Your mental health matters
I found myself at a party one evening speaking to a friend’s dad who is a barrister. I told him of my interests and explained that someone recommended I go for the bar as soon as I was able to do so.
He looked at me carefully, and told me the story of how it’s customary that upon the death of a barrister a notice is published about their life, and their cause of death. He then went on to tell me that a notice appeared one day in the hallway about a barrister’s passing. She was in her late 20s. He then said, “but there was no explanation for her passing”. He looked at me gravely, and I returned his gaze with unease.
It’s well known that the legal profession is a high-risk industry for mental illness. In the 2009 Courting the Blues study conducted by the Brain & Mind Research Institute at the University of Sydney, 52.2% of law students, solicitors and barristers reported that they had experienced depression, and 65.3% said that someone close to them had experienced depression.
I could go on for pages about what causes this and what the studies have found, but ultimately, if we are struggling, what can we do to make sure we are looking after ourselves?
Seek Professional Help
Whether you seek counselling or psychiatric assistance, having someone to talk to about what’s going on in your life and the stressors that are catalysing these issues is extremely beneficial.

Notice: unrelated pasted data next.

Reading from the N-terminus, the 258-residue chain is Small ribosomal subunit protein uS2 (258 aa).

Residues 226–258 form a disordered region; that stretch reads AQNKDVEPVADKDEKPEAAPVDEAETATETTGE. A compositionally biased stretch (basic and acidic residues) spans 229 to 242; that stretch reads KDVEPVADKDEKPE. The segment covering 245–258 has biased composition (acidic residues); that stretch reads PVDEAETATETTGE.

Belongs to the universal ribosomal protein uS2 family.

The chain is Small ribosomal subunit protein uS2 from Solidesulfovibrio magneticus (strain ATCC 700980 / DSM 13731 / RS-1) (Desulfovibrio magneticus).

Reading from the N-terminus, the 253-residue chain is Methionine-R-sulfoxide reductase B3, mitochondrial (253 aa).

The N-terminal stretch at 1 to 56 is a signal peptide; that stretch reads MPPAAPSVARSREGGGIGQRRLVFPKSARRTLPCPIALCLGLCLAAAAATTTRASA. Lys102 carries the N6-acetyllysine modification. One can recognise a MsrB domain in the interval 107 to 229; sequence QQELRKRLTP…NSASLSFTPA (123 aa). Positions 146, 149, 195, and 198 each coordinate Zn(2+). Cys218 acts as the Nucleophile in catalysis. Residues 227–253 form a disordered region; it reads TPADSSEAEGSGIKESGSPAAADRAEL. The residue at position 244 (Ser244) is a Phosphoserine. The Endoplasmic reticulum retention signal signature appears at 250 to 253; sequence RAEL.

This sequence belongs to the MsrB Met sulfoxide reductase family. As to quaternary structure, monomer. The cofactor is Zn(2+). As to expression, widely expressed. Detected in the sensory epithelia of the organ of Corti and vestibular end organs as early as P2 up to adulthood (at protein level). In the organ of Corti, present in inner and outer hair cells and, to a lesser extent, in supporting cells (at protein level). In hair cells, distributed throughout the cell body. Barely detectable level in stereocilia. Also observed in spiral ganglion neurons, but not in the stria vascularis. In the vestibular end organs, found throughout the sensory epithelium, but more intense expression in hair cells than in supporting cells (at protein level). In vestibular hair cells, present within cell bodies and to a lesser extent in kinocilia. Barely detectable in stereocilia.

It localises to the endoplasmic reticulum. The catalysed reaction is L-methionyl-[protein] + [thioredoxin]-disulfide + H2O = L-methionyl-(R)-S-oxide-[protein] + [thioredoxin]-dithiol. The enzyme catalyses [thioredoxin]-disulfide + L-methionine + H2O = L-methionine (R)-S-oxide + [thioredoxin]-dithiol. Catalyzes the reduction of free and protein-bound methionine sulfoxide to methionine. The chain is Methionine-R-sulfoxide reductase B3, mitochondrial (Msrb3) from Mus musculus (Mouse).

Let’s face it - trying to be strong when you’re battling mental health problems is a titanic struggle. You may be able to handle it for a while, but eventually something’s got to give. Being publicly productive and privately destructive can only last so long.
It is imperative that you seek help if you are experiencing symptoms associated with anxiety and depression. If you’re unsure if this might be you, visit beyondblue’s Anxiety and Depression Checklist. This online scale possibly saved my law school friend’s life: upon seeing the results, my friend admitted the problem to their family and sought help. They have never looked back.
Here are some useful links to mental health information and services in Australia that can assist:
beyondblue's K-10 Checklist (Kessler Psychological Distress Scale)
The beyondblue website also has a lot of fantastic information and advice about depression and anxiety, and resources for family and friends.
It’s also worth checking out Headspace, the National Youth Mental Health Foundation
For some law-related reading, I recommend the US website Lawyers with Depression and this MyCase article on being a happy lawyer.
If you feel like you need immediate support, contact Lifeline on 13 11 14 or visit their website: lifeline.org.au.
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